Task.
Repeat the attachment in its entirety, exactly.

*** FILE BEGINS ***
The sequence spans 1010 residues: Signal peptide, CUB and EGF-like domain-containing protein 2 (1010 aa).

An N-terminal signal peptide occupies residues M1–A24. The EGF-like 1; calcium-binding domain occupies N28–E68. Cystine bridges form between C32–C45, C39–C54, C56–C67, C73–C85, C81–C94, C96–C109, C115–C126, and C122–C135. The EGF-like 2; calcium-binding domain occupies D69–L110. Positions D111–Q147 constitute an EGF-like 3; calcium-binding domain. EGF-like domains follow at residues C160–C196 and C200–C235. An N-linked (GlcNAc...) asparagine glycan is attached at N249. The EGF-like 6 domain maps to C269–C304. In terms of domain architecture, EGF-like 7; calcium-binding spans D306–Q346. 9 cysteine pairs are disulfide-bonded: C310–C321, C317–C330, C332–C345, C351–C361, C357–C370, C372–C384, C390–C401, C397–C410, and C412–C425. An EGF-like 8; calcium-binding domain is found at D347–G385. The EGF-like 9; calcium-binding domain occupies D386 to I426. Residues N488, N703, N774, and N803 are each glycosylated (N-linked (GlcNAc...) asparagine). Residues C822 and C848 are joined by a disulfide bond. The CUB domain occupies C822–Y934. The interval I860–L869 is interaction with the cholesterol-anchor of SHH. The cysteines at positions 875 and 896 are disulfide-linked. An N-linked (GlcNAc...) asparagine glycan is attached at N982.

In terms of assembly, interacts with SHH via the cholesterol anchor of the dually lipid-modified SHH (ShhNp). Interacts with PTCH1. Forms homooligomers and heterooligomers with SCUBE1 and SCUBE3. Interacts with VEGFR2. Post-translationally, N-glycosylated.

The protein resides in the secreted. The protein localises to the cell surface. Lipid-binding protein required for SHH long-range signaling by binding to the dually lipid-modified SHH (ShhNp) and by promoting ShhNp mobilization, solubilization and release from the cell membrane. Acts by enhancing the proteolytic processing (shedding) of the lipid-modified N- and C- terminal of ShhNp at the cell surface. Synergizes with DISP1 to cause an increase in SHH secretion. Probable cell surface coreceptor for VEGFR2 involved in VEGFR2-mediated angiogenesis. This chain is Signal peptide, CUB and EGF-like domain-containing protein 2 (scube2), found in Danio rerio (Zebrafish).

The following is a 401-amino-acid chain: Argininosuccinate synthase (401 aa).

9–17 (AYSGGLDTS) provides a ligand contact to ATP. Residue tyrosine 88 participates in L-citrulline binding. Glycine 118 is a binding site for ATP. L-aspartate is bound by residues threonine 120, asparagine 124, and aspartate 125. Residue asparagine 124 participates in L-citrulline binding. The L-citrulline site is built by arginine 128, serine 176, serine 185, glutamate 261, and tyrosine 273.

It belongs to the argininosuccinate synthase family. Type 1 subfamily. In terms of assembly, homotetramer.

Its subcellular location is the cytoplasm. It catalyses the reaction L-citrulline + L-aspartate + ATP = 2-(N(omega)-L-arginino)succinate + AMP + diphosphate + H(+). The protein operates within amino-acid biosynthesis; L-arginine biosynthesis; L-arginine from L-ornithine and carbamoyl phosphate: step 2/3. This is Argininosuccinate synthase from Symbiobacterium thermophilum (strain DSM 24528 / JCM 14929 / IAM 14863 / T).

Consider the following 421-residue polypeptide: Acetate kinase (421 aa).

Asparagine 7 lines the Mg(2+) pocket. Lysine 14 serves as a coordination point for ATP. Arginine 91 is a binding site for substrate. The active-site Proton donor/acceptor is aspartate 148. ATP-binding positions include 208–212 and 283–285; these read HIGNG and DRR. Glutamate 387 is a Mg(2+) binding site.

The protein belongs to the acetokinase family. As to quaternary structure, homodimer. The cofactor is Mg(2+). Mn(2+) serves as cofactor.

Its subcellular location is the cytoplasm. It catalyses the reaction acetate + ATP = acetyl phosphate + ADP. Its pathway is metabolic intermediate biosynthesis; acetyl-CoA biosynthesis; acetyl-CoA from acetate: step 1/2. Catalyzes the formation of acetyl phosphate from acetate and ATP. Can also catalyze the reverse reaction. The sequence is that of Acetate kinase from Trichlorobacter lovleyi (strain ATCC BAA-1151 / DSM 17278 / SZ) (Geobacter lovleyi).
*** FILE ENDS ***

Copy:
The sequence spans 1010 residues: Signal peptide, CUB and EGF-like domain-containing protein 2 (1010 aa).

An N-terminal signal peptide occupies residues M1–A24. The EGF-like 1; calcium-binding domain occupies N28–E68. Cystine bridges form between C32–C45, C39–C54, C56–C67, C73–C85, C81–C94, C96–C109, C115–C126, and C122–C135. The EGF-like 2; calcium-binding domain occupies D69–L110. Positions D111–Q147 constitute an EGF-like 3; calcium-binding domain. EGF-like domains follow at residues C160–C196 and C200–C235. An N-linked (GlcNAc...) asparagine glycan is attached at N249. The EGF-like 6 domain maps to C269–C304. In terms of domain architecture, EGF-like 7; calcium-binding spans D306–Q346. 9 cysteine pairs are disulfide-bonded: C310–C321, C317–C330, C332–C345, C351–C361, C357–C370, C372–C384, C390–C401, C397–C410, and C412–C425. An EGF-like 8; calcium-binding domain is found at D347–G385. The EGF-like 9; calcium-binding domain occupies D386 to I426. Residues N488, N703, N774, and N803 are each glycosylated (N-linked (GlcNAc...) asparagine). Residues C822 and C848 are joined by a disulfide bond. The CUB domain occupies C822–Y934. The interval I860–L869 is interaction with the cholesterol-anchor of SHH. The cysteines at positions 875 and 896 are disulfide-linked. An N-linked (GlcNAc...) asparagine glycan is attached at N982.

In terms of assembly, interacts with SHH via the cholesterol anchor of the dually lipid-modified SHH (ShhNp). Interacts with PTCH1. Forms homooligomers and heterooligomers with SCUBE1 and SCUBE3. Interacts with VEGFR2. Post-translationally, N-glycosylated.

The protein resides in the secreted. The protein localises to the cell surface. Lipid-binding protein required for SHH long-range signaling by binding to the dually lipid-modified SHH (ShhNp) and by promoting ShhNp mobilization, solubilization and release from the cell membrane. Acts by enhancing the proteolytic processing (shedding) of the lipid-modified N- and C- terminal of ShhNp at the cell surface. Synergizes with DISP1 to cause an increase in SHH secretion. Probable cell surface coreceptor for VEGFR2 involved in VEGFR2-mediated angiogenesis. This chain is Signal peptide, CUB and EGF-like domain-containing protein 2 (scube2), found in Danio rerio (Zebrafish).

The following is a 401-amino-acid chain: Argininosuccinate synthase (401 aa).

9–17 (AYSGGLDTS) provides a ligand contact to ATP. Residue tyrosine 88 participates in L-citrulline binding. Glycine 118 is a binding site for ATP. L-aspartate is bound by residues threonine 120, asparagine 124, and aspartate 125. Residue asparagine 124 participates in L-citrulline binding. The L-citrulline site is built by arginine 128, serine 176, serine 185, glutamate 261, and tyrosine 273.

It belongs to the argininosuccinate synthase family. Type 1 subfamily. In terms of assembly, homotetramer.

Its subcellular location is the cytoplasm. It catalyses the reaction L-citrulline + L-aspartate + ATP = 2-(N(omega)-L-arginino)succinate + AMP + diphosphate + H(+). The protein operates within amino-acid biosynthesis; L-arginine biosynthesis; L-arginine from L-ornithine and carbamoyl phosphate: step 2/3. This is Argininosuccinate synthase from Symbiobacterium thermophilum (strain DSM 24528 / JCM 14929 / IAM 14863 / T).

Consider the following 421-residue polypeptide: Acetate kinase (421 aa).

Asparagine 7 lines the Mg(2+) pocket. Lysine 14 serves as a coordination point for ATP. Arginine 91 is a binding site for substrate. The active-site Proton donor/acceptor is aspartate 148. ATP-binding positions include 208–212 and 283–285; these read HIGNG and DRR. Glutamate 387 is a Mg(2+) binding site.

The protein belongs to the acetokinase family. As to quaternary structure, homodimer. The cofactor is Mg(2+). Mn(2+) serves as cofactor.

Its subcellular location is the cytoplasm. It catalyses the reaction acetate + ATP = acetyl phosphate + ADP. Its pathway is metabolic intermediate biosynthesis; acetyl-CoA biosynthesis; acetyl-CoA from acetate: step 1/2. Catalyzes the formation of acetyl phosphate from acetate and ATP. Can also catalyze the reverse reaction. The sequence is that of Acetate kinase from Trichlorobacter lovleyi (strain ATCC BAA-1151 / DSM 17278 / SZ) (Geobacter lovleyi).